In her latest, New Yorker staff writer Orlean (Rin Tin Tin: The Life and the Legend, 2011, etc.) seeks to “tell about a place I love that doesn’t belong to me but feels like it is mine.” It’s the story of the Los Angeles Public Library, poet Charles Bukowski’s “wondrous place,” and what happened to it on April 29, 1986: It burned down. The fire raged “for more than seven hours and reached temperatures of 2000 degrees…more than one million books were burned or damaged.” Though nobody was killed, 22 people were injured, and it took more than 3 million gallons of water to put it out. One of the firefighters on the scene said, “We thought we were looking at the bowels of hell….It was surreal.” Besides telling the story of the historic library and its destruction, the author recounts the intense arson investigation and provides an in-depth biography of the troubled young man who was arrested for starting it, actor Harry Peak. Orlean reminds us that library fires have been around since the Library of Alexandria; during World War II, “the Nazis alone destroyed an estimated hundred million books.” She continues, “destroying a culture’s books is sentencing it to something worse than death: It is sentencing it to seem as if it never happened.” The author also examines the library’s important role in the city since 1872 and the construction of the historic Goodhue Building in 1926. Orlean visited the current library and talked to many of the librarians, learning about their jobs and responsibilities, how libraries were a “solace in the Depression,” and the ongoing problems librarians face dealing with the homeless. The author speculates about Peak’s guilt but remains “confounded.” Maybe it was just an accident after all.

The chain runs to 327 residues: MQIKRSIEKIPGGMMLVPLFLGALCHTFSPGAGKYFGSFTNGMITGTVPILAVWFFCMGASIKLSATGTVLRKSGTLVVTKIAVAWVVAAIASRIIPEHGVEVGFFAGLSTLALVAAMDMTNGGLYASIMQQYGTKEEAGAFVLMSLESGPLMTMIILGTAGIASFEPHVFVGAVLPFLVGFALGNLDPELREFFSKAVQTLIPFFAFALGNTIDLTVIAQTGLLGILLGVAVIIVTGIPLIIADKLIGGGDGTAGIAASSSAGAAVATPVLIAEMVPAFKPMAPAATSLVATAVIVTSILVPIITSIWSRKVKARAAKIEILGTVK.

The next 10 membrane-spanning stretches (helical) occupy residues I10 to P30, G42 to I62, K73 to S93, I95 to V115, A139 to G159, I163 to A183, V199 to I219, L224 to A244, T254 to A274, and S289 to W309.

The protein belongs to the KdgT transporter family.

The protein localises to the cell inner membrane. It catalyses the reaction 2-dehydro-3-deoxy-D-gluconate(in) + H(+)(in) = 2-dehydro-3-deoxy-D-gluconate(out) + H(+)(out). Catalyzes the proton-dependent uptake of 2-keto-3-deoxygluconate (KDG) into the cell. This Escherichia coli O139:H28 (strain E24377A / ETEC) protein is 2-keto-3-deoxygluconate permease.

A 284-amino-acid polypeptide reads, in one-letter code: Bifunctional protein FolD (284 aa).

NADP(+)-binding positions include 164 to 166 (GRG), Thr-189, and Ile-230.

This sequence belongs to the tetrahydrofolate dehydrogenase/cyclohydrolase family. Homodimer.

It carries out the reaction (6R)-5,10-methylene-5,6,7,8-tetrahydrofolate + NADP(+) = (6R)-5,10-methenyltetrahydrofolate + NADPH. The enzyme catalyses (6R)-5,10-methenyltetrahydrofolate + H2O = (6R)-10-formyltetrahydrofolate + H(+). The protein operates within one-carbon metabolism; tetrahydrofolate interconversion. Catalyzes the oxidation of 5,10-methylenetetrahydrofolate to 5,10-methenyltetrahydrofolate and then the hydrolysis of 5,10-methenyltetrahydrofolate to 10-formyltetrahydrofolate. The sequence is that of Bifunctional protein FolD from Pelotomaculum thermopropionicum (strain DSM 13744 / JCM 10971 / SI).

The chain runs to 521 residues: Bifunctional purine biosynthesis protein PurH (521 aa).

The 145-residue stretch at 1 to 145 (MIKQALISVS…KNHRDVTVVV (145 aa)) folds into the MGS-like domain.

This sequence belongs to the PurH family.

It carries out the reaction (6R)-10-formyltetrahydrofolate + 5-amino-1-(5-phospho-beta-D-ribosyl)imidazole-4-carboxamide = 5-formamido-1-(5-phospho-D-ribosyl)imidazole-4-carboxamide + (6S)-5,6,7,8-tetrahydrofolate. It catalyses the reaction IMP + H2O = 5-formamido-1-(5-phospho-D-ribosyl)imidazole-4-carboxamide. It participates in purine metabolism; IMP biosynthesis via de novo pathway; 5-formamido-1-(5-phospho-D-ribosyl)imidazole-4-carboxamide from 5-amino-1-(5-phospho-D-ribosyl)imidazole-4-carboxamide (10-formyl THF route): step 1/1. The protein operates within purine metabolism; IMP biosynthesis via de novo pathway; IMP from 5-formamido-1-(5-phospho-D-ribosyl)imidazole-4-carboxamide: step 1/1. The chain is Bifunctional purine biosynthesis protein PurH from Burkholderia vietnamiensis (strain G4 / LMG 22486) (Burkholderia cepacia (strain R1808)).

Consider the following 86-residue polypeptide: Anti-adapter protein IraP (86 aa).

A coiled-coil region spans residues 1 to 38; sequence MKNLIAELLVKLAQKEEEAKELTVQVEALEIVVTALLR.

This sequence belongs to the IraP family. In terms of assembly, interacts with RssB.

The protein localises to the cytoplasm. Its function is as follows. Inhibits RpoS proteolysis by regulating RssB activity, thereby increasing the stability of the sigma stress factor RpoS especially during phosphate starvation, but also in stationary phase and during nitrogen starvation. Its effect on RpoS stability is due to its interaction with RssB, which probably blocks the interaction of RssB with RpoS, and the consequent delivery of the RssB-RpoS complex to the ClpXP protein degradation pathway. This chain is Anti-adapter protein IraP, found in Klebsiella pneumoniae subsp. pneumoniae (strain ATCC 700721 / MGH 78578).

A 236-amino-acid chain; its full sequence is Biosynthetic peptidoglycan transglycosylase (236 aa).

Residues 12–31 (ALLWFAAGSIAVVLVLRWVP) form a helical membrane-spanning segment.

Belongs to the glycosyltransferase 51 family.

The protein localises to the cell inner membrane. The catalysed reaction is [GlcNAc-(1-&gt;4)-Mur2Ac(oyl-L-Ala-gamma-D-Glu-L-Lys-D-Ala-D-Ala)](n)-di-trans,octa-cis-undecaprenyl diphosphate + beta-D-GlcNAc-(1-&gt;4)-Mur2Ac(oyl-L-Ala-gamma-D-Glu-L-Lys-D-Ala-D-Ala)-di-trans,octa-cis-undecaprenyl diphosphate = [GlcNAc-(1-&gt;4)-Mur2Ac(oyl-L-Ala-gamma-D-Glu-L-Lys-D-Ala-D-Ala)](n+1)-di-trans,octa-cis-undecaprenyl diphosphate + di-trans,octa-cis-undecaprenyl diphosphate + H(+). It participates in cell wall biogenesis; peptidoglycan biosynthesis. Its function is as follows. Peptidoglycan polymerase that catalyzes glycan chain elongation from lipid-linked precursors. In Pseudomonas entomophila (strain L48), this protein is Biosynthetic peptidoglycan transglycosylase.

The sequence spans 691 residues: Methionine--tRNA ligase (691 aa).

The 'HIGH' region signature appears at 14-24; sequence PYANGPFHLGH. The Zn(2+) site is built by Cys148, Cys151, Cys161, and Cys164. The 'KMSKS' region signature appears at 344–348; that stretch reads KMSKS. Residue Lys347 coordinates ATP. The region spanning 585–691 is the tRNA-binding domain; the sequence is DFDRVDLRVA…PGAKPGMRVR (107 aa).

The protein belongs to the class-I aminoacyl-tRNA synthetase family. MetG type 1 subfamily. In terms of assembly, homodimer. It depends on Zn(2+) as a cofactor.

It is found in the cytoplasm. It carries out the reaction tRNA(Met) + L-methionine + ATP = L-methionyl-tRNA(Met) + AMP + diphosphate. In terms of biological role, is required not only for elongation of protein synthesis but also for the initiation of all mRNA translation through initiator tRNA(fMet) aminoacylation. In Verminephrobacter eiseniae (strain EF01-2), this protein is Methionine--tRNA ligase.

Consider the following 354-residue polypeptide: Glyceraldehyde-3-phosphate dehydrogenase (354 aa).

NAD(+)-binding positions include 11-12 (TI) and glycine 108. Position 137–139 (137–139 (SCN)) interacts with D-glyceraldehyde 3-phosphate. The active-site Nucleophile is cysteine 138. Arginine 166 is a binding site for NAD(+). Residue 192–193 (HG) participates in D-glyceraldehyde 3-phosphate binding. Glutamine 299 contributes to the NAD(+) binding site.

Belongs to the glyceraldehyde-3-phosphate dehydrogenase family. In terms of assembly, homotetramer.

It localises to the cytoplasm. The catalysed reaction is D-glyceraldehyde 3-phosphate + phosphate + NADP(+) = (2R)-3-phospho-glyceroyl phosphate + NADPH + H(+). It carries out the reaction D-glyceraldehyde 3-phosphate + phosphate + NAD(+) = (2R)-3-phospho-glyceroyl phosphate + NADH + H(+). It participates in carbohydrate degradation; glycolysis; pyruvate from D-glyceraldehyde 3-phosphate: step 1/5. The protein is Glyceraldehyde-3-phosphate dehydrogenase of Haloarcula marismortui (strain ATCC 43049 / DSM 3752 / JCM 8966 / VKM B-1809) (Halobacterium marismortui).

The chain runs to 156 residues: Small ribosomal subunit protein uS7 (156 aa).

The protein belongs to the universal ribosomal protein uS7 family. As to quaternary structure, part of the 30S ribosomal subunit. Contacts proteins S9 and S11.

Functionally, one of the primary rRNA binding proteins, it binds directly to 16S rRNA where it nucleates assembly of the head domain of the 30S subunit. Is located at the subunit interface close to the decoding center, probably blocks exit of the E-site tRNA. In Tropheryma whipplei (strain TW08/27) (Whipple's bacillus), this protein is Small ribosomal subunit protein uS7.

Bibliophiles will love this fact-filled, bookish journey.

Pub Date: Oct. 16, 2018

ISBN: 978-1-4767-4018-8

Page Count: 336

Publisher: Simon & Schuster

Review Posted Online: July 2, 2018

Kirkus Reviews Issue: July 15, 2018